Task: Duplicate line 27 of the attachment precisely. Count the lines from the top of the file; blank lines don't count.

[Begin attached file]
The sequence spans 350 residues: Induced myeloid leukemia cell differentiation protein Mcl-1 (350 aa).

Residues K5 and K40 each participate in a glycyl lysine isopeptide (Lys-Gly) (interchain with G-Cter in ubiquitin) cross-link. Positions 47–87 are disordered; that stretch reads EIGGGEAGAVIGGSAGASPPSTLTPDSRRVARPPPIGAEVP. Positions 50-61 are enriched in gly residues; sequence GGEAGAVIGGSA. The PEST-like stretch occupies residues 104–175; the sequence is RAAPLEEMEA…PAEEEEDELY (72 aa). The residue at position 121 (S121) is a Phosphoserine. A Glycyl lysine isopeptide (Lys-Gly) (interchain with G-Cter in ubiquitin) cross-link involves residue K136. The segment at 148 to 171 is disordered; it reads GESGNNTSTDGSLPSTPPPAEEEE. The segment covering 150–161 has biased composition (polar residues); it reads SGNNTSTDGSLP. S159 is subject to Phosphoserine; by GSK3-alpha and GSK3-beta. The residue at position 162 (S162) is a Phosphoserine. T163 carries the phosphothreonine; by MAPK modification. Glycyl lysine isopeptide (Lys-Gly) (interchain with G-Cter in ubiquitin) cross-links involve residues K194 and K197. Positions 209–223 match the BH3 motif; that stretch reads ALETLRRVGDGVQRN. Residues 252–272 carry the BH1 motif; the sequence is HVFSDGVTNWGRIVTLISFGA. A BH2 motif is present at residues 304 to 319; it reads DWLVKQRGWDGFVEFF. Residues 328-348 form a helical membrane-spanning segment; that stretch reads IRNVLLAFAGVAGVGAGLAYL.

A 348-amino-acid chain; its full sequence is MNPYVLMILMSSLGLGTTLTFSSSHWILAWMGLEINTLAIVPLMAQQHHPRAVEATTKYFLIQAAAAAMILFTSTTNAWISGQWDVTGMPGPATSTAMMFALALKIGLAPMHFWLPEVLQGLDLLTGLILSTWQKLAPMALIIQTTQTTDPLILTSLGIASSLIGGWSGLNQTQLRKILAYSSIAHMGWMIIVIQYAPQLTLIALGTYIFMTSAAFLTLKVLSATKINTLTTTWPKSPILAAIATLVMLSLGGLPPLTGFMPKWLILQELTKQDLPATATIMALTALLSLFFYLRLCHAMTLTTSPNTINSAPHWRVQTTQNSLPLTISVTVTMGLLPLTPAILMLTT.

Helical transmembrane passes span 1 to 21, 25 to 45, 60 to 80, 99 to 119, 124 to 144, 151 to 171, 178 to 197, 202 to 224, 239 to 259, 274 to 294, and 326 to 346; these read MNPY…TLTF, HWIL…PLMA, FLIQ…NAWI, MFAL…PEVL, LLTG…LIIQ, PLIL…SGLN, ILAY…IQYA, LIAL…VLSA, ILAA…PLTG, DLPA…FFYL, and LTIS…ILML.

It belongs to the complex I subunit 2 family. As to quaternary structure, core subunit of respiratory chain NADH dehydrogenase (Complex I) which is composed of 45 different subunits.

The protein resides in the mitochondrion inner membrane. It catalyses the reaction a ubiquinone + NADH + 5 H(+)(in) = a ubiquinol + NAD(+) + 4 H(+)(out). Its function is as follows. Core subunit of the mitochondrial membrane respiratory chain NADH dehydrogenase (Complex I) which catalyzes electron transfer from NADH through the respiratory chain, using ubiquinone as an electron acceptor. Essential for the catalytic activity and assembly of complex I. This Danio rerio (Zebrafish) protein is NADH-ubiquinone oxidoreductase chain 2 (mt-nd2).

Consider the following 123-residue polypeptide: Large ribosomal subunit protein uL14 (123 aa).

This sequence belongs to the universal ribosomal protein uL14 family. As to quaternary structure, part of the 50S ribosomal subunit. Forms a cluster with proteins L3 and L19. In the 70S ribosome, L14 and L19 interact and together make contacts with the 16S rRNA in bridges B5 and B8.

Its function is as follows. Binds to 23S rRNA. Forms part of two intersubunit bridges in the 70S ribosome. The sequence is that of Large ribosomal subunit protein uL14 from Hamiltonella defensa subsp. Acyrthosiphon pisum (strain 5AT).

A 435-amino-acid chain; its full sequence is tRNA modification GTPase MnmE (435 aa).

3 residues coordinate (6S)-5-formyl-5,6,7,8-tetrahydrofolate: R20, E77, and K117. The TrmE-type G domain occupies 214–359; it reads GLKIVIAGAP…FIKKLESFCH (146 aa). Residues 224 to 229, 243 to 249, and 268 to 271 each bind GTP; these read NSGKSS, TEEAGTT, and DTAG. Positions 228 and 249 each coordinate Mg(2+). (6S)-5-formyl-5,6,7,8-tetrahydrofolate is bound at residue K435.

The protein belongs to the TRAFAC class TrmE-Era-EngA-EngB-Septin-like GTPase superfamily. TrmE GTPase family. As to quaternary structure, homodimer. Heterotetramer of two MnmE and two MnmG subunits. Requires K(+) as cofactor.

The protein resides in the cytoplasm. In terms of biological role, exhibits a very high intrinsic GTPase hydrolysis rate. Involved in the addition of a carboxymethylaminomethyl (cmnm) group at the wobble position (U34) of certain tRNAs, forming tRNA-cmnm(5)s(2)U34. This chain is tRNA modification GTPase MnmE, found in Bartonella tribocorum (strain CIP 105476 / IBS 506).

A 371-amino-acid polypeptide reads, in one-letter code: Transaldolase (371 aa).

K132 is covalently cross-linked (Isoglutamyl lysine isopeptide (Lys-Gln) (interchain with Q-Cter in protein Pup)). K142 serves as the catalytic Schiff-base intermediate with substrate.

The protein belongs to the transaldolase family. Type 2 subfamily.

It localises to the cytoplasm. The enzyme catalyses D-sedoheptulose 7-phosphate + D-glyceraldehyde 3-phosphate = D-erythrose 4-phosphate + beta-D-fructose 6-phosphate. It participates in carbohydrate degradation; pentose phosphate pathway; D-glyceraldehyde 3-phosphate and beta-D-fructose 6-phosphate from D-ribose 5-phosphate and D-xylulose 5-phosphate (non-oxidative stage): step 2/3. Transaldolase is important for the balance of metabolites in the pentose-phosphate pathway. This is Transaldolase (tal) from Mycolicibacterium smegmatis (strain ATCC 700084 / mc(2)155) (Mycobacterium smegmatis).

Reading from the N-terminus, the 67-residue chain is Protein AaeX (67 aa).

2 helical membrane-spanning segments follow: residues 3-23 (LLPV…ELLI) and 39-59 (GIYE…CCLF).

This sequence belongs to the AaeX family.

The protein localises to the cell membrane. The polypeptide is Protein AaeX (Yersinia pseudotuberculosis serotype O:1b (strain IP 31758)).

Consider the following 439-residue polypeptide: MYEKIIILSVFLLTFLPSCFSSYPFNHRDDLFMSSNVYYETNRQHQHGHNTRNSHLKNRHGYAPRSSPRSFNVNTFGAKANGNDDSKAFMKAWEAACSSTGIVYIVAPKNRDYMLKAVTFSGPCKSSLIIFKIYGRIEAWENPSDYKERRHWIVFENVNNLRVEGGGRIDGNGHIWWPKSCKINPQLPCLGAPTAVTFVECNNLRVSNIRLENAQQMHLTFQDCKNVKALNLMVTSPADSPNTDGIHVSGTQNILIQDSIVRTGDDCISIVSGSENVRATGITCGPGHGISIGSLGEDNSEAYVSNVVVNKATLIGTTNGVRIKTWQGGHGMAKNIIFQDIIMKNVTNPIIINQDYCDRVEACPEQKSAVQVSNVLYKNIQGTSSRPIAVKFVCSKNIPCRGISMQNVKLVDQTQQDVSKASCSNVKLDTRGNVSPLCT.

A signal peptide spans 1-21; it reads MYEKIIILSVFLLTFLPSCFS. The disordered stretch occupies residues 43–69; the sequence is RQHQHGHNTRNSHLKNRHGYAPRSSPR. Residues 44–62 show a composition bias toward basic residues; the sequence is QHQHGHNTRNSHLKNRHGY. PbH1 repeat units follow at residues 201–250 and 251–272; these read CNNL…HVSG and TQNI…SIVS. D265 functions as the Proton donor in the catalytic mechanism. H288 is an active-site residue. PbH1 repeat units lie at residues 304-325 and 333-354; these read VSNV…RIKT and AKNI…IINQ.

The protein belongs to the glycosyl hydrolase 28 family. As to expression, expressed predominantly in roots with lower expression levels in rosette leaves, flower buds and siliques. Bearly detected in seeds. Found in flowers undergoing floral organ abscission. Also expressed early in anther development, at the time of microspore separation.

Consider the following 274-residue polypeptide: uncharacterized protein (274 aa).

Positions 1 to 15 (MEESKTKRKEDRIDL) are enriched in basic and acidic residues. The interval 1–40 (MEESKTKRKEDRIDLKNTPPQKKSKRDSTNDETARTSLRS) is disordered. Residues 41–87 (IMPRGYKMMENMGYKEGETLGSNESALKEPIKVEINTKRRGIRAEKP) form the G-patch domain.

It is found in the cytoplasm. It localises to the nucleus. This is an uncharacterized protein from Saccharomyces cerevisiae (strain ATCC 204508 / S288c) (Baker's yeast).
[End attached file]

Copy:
It is found in the cytoplasm. It localises to the nucleus. This is an uncharacterized protein from Saccharomyces cerevisiae (strain ATCC 204508 / S288c) (Baker's yeast).